Somewhere between the Institute of Contemporary Art and the Boston Harbor, we find Rosa Mexicano, a high-end yet fairly reasonably-priced Mexican restaurant in the Seaport District. The eatery has a location in almost every major American city and even has a few sites in Dubai and Puerto Rico. The chain was started in 1984 and is famous for its authentic Mexican food and its tableside guacamole. Upon arriving, we immediately order the Guacamole en Molcajete to see what all the hype is about.
We are seated in the main dining area in a comfortable red booth. Behind us is a blue mosaic wall with water cascading down. The restaurant consists of a dining room and a bar area, both of which are well lit, lively and packed with people. We hardly have time to ponder our dining options before a woman pushes a guacamole trolley alongside our table and begins to prepare our appetizer. The trolley is overflowing with all the essentials: avocados, jalapeños, tomatoes, onions and cilantro. We are practically salivating by the time she places the freshly prepared dish between us along with warm tortilla chips and salsa. I pause before digging in and contemplate my main issue with overeating at Mexican restaurants. It is almost a fact that I will eat an entire bowl of chips, salsa and guacamole, and be unable to finish my food later in the evening. However, I push the thought aside and surrender to the inevitable.
The guacamole does not disappoint, and we lick the hearty bowl clean in an almost embarrassingly short amount of time. Though less hungry than when we arrived, we then turn to the menu which is filled with tacos, enchiladas and “especiales de la casa.” Beside each option in italics is the location within Mexico where the dish originated. I opt for the Enchiladas Rancheras from Jalisco which are tortillas loaded with Chihuahua cheese, roasted tomato ranchero sauce, onion, cilantro, queso, kale and crema. My roommate Ana chooses two appetizers for her meal, the Queso Fundido, which is a melted cheese dish, and the Flautas de Pollo from Puebla, which consists of corn tortillas with chicken, salsa pasilla, salsa verde, queso fresco and crema.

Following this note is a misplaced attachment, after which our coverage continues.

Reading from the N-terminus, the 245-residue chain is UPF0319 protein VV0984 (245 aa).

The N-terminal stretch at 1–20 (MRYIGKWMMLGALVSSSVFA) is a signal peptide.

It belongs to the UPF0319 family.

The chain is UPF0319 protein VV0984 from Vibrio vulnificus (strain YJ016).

Ana ate her queso appetizer with the chips and guacamole and said that the dish also went well with her meal but was only good when fresh and melted because it eventually got cold and firm. She described the Flautas de Pollo as spicy and crispy, and she particularly liked the crema that topped the dish. My enchilada dish is delicious but consists of a slightly overbearing amount of cheese.
Ultimately, our night at Rosa Mexicano provided us a nice opportunity to walk throughout the Seaport District with the added bonus of some mind-blowing guacamole. It would take tremendous willpower to not fill up on the appetizers, but, if you can manage, the food is authentic and is accompanied by terrific service.